U.N.C.L.E. star reveals 'Hepburn' moment
SOMETIMES, even film stars can get overwhelmed by famous movie locations.
Swedish actress Alicia Vikander, 26, who has been on numerous film sets, candidly admitted that she gets quite distracted when she shoots in an iconic location.
The stylish star of The Man From U.N.C.L.E., remembered her "Audrey Hepburn" moment when she shot a scene for this 60s-era spy film on the Spanish Steps at Piazza di Spagna in Rome.
"I was thinking about gelato," said Vikander, with a cheeky smile.
"When I ran down those Spanish Steps, I had that scene of Audrey Hepburn having a gelato in my head," she added, referring to Hepburn's classic movie Roman Holiday from 1953.
Vikander was in London's Claridge's hotel last month - with co-stars Henry Cavill, Armie Hammer and Elizabeth Debicki - to talk about the new Guy Ritchie-directed film based on the cult 60s TV series.
She played Gaby Teller, a smart East German auto mechanic-turned-secret-agent, who is the estranged daughter of Udo Teller, once Hitler's favourite rocket scientist.
Dr Teller has gone missing, launching both Cold War rivals - the United States and Soviet Union - into a race to find him before he is forced by a mysterious criminal network to build a nuclear bomb. And his daughter Gaby may be the only one who can draw him out.
Ritchie also co-wrote the script with fellow British screenplay writer Lionel Wigram. Both went for an origins-based story and kept the 60s spirit alive in their movie.
Unlike the TV series, which was all about the spy duo of Robert Vaughn and David McCallum, Ritchie's U.N.C.L.E. sports strong female characters - and Vikander leads the line.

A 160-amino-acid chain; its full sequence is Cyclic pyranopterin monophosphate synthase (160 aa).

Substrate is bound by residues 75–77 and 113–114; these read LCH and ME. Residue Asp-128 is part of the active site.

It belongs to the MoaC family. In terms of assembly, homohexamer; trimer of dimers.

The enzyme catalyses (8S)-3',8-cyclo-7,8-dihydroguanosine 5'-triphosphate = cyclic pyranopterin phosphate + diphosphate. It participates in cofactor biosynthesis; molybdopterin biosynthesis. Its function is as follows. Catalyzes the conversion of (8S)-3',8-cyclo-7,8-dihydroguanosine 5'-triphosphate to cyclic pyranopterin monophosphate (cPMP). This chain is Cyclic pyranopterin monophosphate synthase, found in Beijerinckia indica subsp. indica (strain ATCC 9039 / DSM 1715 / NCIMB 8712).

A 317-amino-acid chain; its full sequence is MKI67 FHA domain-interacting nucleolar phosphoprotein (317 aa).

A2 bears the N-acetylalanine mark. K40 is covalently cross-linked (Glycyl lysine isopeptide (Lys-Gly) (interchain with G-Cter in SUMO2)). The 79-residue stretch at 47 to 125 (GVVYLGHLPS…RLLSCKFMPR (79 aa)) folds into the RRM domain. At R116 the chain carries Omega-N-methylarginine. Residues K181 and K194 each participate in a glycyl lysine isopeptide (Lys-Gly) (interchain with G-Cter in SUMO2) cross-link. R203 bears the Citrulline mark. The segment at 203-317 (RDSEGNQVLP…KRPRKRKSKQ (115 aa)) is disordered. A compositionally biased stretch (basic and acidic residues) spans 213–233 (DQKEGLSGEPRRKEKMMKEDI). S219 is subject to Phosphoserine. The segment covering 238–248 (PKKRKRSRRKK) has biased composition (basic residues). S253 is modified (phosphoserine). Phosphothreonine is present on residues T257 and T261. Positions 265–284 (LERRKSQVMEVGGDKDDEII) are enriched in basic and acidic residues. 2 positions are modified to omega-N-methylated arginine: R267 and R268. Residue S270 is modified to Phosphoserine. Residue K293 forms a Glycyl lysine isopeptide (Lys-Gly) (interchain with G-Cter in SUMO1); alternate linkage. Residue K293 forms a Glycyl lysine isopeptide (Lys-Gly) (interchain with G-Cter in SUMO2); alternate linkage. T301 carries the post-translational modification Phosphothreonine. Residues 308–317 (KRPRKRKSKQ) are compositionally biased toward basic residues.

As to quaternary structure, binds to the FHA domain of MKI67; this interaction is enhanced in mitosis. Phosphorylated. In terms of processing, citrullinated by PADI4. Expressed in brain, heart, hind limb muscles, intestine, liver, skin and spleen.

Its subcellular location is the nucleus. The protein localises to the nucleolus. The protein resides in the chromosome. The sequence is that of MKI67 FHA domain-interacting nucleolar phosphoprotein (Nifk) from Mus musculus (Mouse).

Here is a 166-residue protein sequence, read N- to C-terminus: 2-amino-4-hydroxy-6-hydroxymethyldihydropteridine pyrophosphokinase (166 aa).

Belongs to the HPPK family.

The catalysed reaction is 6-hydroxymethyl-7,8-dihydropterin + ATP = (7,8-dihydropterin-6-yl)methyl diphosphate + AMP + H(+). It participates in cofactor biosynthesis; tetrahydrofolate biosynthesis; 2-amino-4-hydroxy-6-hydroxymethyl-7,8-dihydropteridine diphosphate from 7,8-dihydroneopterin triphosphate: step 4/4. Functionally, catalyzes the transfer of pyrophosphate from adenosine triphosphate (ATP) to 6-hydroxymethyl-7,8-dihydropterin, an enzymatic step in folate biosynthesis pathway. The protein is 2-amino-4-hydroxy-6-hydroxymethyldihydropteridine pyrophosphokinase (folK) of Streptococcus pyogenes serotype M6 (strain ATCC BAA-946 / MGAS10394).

"I loved the fact that Guy (Ritchie) made Gaby Teller a cool, tomboyish girl with a lot of character," says Gothenburg-raised Vikander, who put the pedal to the metal from the start, taking on an epic car chase scene in Berlin with Cavill's Central Intelligence Agency agent Napolean Solo character, before dressing up and going undercover as Hammer's KGB agent Illya Kuryakin's wife.
"Gaby was brought up in a man's world, so she's quite feisty and knows how to stand her ground," added Vikander, whose recent roles include a World War I nurse in Testament Of Youth (2014), a witch in Seventh Son (2014), and an android in Ex Machina (2015).
She has come away from the U.N.C.L.E. film with her espionage and fashion credentials in high demand - she snagged a starring role in the next instalment of the Bourne action franchise (opposite Matt Damon), and is also the ambassador for French fashion house Louis Vuitton.
"It's such a specific genre - making a spy film. Each piece of the puzzle is as important as the next. I was really impressed by the way the film was edited. You had all the different tempos, the music, and how the humour kind of sneaks up on you without you knowing… that's your bit of Guy Ritchie magic right there," she says.
She also mentioned that Ritchie and Wigram turned up with a very progressive-minded script for the female characters in the film.
"Someone said it was an 'equal opportunities' spy film! The way you see the characters in the film, that's the way they existed in the script. The way Guy forwarded the plot was special. He was always encouraging us to explore and expand on the characters, and I think we created more with them."
THE STAR/ASIA NEWS NETWORK